Know what you can before the interview. Don't waste the interviewee's time, or yours, by asking for information you could easily get from publicly available materials. Given what you have found out, think about how an interviewee is likely to answer (the "party line"), and how you can get him or her to give a more thoughtful, revealing answer.
Always take the time to call the interviewee before the actual interview if possible. Phone conversations are more human and indicate that you put importance on building a relationship. Curt e-mails or abrupt faxes that merely announce your intentions are a relationship killer.
Managing an effective interview requires being open but direct. Start with a neutral comment, either about the setting or about something observed in the surroundings - perhaps a sign or cartoon on the office bulletin board. In one office, the lanes between cubicles were identified with street signs such as "The Yellow Brick Road," providing a perfect opening. Don't exude false camaraderie, however. Set the ground rules in the beginning and explain the purpose of the interview, whether routine, operational, or one-off in response to a request.
Managing interaction requires different kinds of questions. If you're not careful, you'll find that the interviewee is asking the questions - in essence, interviewing you. Forestall this possibility by allowing for clarification of scope questions in the beginning and then summarizing that interchange before moving on to the interview itself. Indicating that you have an interviewing form to follow will allow the interviewee to feel that there is structure to the interview and that you will not be wasting his time.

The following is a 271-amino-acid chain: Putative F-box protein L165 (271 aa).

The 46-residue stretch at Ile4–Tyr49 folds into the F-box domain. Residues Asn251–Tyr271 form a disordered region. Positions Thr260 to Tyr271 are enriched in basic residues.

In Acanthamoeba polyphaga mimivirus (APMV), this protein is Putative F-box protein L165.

Open questions are exploratory. For example, you might say, "Tell me what's been happening in the warehouse." Open questions are useful if you want the interviewee to brainstorm possible acceptable solutions without reference to hard criteria like budgetary restraints.
Focused questions are directed to finding out how things work or getting descriptions of situations or causes. The "Five Whys" of Japanese management come under the focused question category because they are linked to actual events. If an event occurs, people ask "Why did that happen?" When someone suggests a cause, people ask "Why did that happen?" Presumably after the fifth "Why?" you have arrived at the ultimate cause.
Closed questions can be answered with a simple "yes" or "no" and can be useful in coming to closure. For example, you might say, "Have we covered all the relevant events?" Never use closed questions at the beginning of an interview.